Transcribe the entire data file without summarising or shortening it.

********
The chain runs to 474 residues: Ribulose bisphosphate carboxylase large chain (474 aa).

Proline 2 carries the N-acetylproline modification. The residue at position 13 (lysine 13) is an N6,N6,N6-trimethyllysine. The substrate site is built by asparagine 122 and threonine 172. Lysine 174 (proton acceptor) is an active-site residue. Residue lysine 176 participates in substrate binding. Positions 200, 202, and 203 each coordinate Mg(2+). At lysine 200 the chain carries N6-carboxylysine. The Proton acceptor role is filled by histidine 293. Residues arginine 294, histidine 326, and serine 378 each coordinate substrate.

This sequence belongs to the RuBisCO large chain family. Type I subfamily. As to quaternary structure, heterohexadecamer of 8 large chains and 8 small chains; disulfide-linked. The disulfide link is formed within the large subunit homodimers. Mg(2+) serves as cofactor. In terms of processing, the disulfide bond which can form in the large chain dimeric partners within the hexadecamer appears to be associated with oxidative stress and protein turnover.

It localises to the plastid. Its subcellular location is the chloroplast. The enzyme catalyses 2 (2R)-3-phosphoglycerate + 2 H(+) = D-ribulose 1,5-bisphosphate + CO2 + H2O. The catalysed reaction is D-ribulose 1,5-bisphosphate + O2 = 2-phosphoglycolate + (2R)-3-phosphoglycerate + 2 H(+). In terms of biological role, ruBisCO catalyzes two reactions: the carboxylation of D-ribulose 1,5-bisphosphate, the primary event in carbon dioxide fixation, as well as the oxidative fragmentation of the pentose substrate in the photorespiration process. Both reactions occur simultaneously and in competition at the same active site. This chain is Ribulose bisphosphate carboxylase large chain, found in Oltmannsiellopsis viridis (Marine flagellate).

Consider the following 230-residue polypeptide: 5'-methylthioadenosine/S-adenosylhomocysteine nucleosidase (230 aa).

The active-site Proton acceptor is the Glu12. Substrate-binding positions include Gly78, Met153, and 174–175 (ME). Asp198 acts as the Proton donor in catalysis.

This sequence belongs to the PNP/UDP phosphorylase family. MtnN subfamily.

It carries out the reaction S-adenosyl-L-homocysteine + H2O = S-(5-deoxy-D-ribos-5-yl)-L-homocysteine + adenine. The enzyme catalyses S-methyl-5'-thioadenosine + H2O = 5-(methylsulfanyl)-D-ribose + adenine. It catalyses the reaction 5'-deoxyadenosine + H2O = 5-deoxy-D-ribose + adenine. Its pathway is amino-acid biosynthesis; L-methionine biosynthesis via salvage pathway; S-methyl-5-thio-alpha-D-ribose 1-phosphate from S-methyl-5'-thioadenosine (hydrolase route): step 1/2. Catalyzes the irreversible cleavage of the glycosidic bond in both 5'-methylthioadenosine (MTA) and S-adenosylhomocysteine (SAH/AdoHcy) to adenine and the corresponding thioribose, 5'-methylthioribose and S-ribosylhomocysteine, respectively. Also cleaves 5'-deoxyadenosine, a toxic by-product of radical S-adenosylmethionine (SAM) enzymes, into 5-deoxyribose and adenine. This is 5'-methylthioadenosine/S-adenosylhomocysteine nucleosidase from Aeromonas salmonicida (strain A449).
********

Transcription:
The chain runs to 474 residues: Ribulose bisphosphate carboxylase large chain (474 aa).

Proline 2 carries the N-acetylproline modification. The residue at position 13 (lysine 13) is an N6,N6,N6-trimethyllysine. The substrate site is built by asparagine 122 and threonine 172. Lysine 174 (proton acceptor) is an active-site residue. Residue lysine 176 participates in substrate binding. Positions 200, 202, and 203 each coordinate Mg(2+). At lysine 200 the chain carries N6-carboxylysine. The Proton acceptor role is filled by histidine 293. Residues arginine 294, histidine 326, and serine 378 each coordinate substrate.

This sequence belongs to the RuBisCO large chain family. Type I subfamily. As to quaternary structure, heterohexadecamer of 8 large chains and 8 small chains; disulfide-linked. The disulfide link is formed within the large subunit homodimers. Mg(2+) serves as cofactor. In terms of processing, the disulfide bond which can form in the large chain dimeric partners within the hexadecamer appears to be associated with oxidative stress and protein turnover.

It localises to the plastid. Its subcellular location is the chloroplast. The enzyme catalyses 2 (2R)-3-phosphoglycerate + 2 H(+) = D-ribulose 1,5-bisphosphate + CO2 + H2O. The catalysed reaction is D-ribulose 1,5-bisphosphate + O2 = 2-phosphoglycolate + (2R)-3-phosphoglycerate + 2 H(+). In terms of biological role, ruBisCO catalyzes two reactions: the carboxylation of D-ribulose 1,5-bisphosphate, the primary event in carbon dioxide fixation, as well as the oxidative fragmentation of the pentose substrate in the photorespiration process. Both reactions occur simultaneously and in competition at the same active site. This chain is Ribulose bisphosphate carboxylase large chain, found in Oltmannsiellopsis viridis (Marine flagellate).

Consider the following 230-residue polypeptide: 5'-methylthioadenosine/S-adenosylhomocysteine nucleosidase (230 aa).

The active-site Proton acceptor is the Glu12. Substrate-binding positions include Gly78, Met153, and 174–175 (ME). Asp198 acts as the Proton donor in catalysis.

This sequence belongs to the PNP/UDP phosphorylase family. MtnN subfamily.

It carries out the reaction S-adenosyl-L-homocysteine + H2O = S-(5-deoxy-D-ribos-5-yl)-L-homocysteine + adenine. The enzyme catalyses S-methyl-5'-thioadenosine + H2O = 5-(methylsulfanyl)-D-ribose + adenine. It catalyses the reaction 5'-deoxyadenosine + H2O = 5-deoxy-D-ribose + adenine. Its pathway is amino-acid biosynthesis; L-methionine biosynthesis via salvage pathway; S-methyl-5-thio-alpha-D-ribose 1-phosphate from S-methyl-5'-thioadenosine (hydrolase route): step 1/2. Catalyzes the irreversible cleavage of the glycosidic bond in both 5'-methylthioadenosine (MTA) and S-adenosylhomocysteine (SAH/AdoHcy) to adenine and the corresponding thioribose, 5'-methylthioribose and S-ribosylhomocysteine, respectively. Also cleaves 5'-deoxyadenosine, a toxic by-product of radical S-adenosylmethionine (SAM) enzymes, into 5-deoxyribose and adenine. This is 5'-methylthioadenosine/S-adenosylhomocysteine nucleosidase from Aeromonas salmonicida (strain A449).